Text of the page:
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Press release The COVID-19 pandemic has doubled the share of innovation-active companies

SMEs´ innovation activity has a positive impact on the economic situation of companies in time of crisis

The earlier companies reacted with innovations to the economic challenges of the COVID-19 pandemic, the better they survived the crisis. It hardly mattered whether they initiated business model, product, service or process innovations. This is the result of the latest IfM study, "The impact of SMEs' innovation activities in times of crisis on their economic development", with more than participated 1,100 small and medium-sized enterprises (SMEs).

A quarter of the surveyed entrepreneurs said they had been severely affected by the crisis in the first two years of the pandemic, especially companies from the hotel and restaurant business and the arts/entertainment/recreation sector. In response, they adapted for example their products and services and/or offered them online. However, many companies reversed these innovative adjustments in the hospitality sector when the pandemic subsided as from 2022. In contrast, many entrepreneurs in other sectors hold on to the changes - and integrated them permanently into their business model. "Compared to the pre-COVID-19 period, the pandemic doubled the share of innovation-active companies," reports study leader Dr Christian Schröder. "Business model innovations showed the relatively strongest increase: Their share almost tripled. Whereas, three out of four companies realised process innovations.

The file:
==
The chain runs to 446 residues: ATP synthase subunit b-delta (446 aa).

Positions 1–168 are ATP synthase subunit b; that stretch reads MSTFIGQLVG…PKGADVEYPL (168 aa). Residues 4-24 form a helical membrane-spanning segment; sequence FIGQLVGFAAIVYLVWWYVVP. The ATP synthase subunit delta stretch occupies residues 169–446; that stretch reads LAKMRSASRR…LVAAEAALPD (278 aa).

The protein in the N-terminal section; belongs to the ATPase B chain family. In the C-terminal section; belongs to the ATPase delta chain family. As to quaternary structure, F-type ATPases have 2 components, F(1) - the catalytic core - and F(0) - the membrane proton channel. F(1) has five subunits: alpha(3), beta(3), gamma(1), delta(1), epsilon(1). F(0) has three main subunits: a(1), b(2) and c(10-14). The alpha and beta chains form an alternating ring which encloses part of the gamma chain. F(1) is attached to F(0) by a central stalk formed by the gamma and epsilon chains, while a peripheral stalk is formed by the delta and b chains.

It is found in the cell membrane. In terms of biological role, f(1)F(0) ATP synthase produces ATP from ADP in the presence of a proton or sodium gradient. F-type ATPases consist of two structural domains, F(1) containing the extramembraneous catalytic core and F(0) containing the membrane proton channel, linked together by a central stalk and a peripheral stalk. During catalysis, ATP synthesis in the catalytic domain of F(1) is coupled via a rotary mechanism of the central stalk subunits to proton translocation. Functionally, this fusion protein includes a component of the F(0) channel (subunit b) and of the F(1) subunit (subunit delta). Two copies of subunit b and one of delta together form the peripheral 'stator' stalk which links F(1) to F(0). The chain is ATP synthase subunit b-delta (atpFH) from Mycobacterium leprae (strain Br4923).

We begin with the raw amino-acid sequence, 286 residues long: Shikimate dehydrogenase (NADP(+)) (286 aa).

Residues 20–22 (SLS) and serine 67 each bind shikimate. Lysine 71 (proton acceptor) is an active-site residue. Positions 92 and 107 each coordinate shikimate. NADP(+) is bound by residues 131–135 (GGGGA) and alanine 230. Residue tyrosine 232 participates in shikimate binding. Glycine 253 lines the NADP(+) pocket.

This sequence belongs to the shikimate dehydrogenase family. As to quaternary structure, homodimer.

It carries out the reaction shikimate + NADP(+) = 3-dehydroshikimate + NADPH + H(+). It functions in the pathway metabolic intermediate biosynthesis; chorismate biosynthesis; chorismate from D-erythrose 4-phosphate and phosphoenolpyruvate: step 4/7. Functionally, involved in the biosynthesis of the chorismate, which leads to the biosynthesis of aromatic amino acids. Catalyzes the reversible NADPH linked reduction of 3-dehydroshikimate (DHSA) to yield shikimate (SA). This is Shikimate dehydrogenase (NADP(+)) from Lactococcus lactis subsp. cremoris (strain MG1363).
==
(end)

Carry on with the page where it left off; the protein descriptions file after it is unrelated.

Delays and stops in ongoing innovation activities

However, there were also negative effects on innovation activity: Innovation projects already being implemented when the crisis hit were often delayed – and sometimes even abandoned. In their study, the IfM researchers advocate flexibility in existing programs for innovation funding in crisis times: "Economic policy has done the right thing by extending the submission deadlines for funding applications and making project durations more flexible. This enabled entrepreneurs to push forward eligible projects next to crisis-induced adjustments – and at the same time, it was right to terminate the funding of approved projects which were delayed by the crisis, but maintain the funding approval." says Dr Christian Schröder.